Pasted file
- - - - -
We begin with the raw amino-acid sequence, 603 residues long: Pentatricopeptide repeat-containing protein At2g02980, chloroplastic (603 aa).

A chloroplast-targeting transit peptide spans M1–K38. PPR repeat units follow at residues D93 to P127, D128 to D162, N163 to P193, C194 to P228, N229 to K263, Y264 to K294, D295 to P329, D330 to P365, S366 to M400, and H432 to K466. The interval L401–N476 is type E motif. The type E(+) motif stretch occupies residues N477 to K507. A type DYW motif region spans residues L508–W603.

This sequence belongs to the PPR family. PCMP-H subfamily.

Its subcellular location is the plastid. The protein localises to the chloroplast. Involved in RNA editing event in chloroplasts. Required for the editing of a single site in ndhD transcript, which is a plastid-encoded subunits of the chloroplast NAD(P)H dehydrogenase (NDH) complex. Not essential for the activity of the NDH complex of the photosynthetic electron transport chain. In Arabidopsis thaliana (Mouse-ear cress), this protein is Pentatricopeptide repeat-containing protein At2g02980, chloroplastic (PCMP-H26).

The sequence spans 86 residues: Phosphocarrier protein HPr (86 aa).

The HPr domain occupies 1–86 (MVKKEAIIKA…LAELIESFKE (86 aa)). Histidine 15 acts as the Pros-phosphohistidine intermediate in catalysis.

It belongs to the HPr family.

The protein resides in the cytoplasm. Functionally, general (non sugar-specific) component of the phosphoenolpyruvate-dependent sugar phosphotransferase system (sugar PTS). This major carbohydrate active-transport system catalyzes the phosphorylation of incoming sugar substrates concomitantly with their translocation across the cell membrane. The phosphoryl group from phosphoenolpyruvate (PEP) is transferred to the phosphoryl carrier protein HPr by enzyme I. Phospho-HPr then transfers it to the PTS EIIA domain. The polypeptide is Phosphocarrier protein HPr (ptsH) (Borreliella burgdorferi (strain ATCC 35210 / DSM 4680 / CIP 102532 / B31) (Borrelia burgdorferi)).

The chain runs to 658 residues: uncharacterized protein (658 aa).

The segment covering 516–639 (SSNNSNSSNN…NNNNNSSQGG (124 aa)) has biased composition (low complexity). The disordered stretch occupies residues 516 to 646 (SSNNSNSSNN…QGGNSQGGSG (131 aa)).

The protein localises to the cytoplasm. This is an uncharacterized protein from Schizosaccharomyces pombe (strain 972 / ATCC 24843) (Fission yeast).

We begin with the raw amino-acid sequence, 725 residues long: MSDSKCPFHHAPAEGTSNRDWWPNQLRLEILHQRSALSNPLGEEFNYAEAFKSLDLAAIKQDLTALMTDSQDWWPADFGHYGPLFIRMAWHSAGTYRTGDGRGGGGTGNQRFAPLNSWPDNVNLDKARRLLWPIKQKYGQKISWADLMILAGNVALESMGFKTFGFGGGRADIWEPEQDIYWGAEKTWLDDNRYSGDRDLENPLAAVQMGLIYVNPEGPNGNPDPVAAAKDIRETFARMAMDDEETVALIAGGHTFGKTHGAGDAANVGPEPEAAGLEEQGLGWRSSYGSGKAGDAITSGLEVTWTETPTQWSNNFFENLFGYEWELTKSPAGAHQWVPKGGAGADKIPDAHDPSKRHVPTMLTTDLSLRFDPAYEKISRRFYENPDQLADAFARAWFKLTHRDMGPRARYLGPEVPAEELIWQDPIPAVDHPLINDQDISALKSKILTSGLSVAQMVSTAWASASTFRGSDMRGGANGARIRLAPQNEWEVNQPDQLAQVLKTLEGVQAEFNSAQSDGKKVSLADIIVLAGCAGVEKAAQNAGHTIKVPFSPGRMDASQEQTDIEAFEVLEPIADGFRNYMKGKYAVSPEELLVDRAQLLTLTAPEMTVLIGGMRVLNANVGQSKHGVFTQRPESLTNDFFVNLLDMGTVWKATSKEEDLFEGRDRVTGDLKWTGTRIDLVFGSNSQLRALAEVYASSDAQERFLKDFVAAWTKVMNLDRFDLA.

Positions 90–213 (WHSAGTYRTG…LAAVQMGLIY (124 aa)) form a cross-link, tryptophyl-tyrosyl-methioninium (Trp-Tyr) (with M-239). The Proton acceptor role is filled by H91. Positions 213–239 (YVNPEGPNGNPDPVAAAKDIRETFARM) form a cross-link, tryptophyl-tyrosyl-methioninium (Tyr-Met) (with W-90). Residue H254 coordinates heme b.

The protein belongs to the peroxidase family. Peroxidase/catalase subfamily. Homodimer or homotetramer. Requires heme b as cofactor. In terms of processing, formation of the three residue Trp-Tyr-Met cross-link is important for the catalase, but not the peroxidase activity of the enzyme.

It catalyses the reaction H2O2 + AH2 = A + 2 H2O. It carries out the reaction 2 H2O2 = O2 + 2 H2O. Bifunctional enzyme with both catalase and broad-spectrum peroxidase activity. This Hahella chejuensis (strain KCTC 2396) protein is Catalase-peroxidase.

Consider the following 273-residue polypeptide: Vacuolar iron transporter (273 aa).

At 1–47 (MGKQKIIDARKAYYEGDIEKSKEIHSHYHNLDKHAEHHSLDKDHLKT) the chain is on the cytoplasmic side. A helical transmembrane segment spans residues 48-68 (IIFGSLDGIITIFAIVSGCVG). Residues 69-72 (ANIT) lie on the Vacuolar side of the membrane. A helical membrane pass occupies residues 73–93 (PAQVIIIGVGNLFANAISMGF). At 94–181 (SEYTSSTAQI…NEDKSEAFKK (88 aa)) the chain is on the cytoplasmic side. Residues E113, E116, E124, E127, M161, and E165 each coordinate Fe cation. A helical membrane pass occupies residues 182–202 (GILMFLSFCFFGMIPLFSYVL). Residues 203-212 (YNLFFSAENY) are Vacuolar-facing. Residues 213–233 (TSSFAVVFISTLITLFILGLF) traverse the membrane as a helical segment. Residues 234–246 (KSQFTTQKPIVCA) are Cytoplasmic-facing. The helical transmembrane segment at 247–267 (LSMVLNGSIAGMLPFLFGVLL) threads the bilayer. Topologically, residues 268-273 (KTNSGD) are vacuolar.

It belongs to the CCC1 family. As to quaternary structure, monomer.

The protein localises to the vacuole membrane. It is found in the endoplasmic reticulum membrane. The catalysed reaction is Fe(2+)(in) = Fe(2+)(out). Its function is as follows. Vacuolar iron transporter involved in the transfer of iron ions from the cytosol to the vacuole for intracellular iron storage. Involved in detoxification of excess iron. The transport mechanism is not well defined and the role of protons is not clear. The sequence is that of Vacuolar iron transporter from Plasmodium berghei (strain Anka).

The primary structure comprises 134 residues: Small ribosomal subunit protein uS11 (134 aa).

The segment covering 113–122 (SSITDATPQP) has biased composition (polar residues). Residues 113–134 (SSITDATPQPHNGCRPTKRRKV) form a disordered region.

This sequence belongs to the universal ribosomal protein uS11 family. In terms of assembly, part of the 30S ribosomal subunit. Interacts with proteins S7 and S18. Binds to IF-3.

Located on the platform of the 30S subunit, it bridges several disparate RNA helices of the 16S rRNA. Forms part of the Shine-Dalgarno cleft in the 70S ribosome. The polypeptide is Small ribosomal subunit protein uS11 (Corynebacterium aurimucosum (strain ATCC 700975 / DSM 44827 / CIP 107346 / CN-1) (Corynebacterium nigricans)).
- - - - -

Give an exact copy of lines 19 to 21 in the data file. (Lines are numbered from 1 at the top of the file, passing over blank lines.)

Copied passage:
The protein localises to the vacuole membrane. It is found in the endoplasmic reticulum membrane. The catalysed reaction is Fe(2+)(in) = Fe(2+)(out). Its function is as follows. Vacuolar iron transporter involved in the transfer of iron ions from the cytosol to the vacuole for intracellular iron storage. Involved in detoxification of excess iron. The transport mechanism is not well defined and the role of protons is not clear. The sequence is that of Vacuolar iron transporter from Plasmodium berghei (strain Anka).

The primary structure comprises 134 residues: Small ribosomal subunit protein uS11 (134 aa).

The segment covering 113–122 (SSITDATPQP) has biased composition (polar residues). Residues 113–134 (SSITDATPQPHNGCRPTKRRKV) form a disordered region.